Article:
Publication Date

2005

Abstract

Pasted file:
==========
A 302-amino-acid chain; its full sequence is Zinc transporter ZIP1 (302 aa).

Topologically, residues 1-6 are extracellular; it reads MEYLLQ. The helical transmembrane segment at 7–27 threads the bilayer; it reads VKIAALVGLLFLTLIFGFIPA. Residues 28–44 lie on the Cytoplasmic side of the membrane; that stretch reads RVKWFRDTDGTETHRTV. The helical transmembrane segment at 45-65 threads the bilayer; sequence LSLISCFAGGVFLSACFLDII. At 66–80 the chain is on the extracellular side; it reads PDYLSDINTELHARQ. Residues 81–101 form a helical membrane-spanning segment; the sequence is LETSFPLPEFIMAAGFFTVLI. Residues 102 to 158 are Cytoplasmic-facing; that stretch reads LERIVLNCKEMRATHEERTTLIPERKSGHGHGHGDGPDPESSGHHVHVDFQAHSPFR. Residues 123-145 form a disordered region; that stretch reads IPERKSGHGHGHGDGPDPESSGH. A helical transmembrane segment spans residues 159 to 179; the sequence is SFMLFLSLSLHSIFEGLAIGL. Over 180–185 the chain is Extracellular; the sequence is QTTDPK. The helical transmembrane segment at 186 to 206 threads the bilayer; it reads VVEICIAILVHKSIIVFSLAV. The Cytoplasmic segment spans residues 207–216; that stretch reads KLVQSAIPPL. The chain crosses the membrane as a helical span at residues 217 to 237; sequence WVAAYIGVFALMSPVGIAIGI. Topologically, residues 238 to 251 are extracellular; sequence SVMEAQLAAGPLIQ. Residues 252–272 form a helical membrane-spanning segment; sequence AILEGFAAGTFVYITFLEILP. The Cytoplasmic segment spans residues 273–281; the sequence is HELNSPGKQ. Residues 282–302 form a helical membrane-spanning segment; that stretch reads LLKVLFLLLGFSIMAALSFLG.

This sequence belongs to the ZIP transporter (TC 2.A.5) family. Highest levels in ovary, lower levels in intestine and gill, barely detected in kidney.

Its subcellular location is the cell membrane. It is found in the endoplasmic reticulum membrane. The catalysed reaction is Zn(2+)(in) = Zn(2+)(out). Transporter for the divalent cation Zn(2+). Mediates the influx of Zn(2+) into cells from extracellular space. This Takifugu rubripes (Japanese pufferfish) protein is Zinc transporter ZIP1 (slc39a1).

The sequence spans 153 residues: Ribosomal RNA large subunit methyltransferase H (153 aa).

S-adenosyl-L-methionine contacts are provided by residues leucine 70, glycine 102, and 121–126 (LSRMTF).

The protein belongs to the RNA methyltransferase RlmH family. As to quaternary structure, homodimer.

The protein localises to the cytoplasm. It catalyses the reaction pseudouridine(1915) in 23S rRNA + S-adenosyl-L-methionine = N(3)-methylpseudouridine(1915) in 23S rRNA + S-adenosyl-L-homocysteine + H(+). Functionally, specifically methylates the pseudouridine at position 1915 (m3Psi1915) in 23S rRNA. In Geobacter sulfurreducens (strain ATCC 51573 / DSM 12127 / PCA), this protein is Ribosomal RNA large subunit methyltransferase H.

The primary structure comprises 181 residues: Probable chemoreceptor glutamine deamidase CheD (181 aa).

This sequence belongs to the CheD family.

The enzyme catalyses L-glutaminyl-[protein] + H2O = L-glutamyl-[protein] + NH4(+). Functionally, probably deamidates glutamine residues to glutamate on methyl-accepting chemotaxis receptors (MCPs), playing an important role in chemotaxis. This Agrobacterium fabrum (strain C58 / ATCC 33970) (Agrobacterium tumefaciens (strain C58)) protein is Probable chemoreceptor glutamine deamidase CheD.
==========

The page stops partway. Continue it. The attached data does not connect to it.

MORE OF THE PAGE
Refugees are individuals who receive asylum outside of their country of origin, due to fear of persecution. The United States leads the world in the admission of refugees. One of the goals of U.S. refugee resettlement is to assist refugees in achieving self-sufficiency, in the form of employment, as soon as possible after arrival. However, the broader issues of empowerment and sustainability are overlooked. The researcher explored alternatives to the standard refugee resettlement and service system and asked the following research questions: 1) How would an empowerment approach impact refugee resettlement program design and service provision? 2) How would an empowerment approach impact refugees' resettlement experiences? Performing a literature review, the researcher compared lessons from international humanitarian aid and drew on international sustainable development theories in attempting to ask and answer these questions. Furthermore, the researcher employed qualitative research methods in the form of interviews with service providers in the refugee resettlement field to obtain qualitative data. The research suggests that allowing refugees to decide their self-sufficiency strategy upon arrival such as choosing employment, English-learning, intensive cultural orientation, or training may be a more empowering approach than channeling all refugees through a basic course that only meets the aspirations of the resettlement bureaucracy. Refugees and practitioners in the refugee service field may find a re-evaluation of the system helpful in realizing the goals for all involved in the resettlement process.

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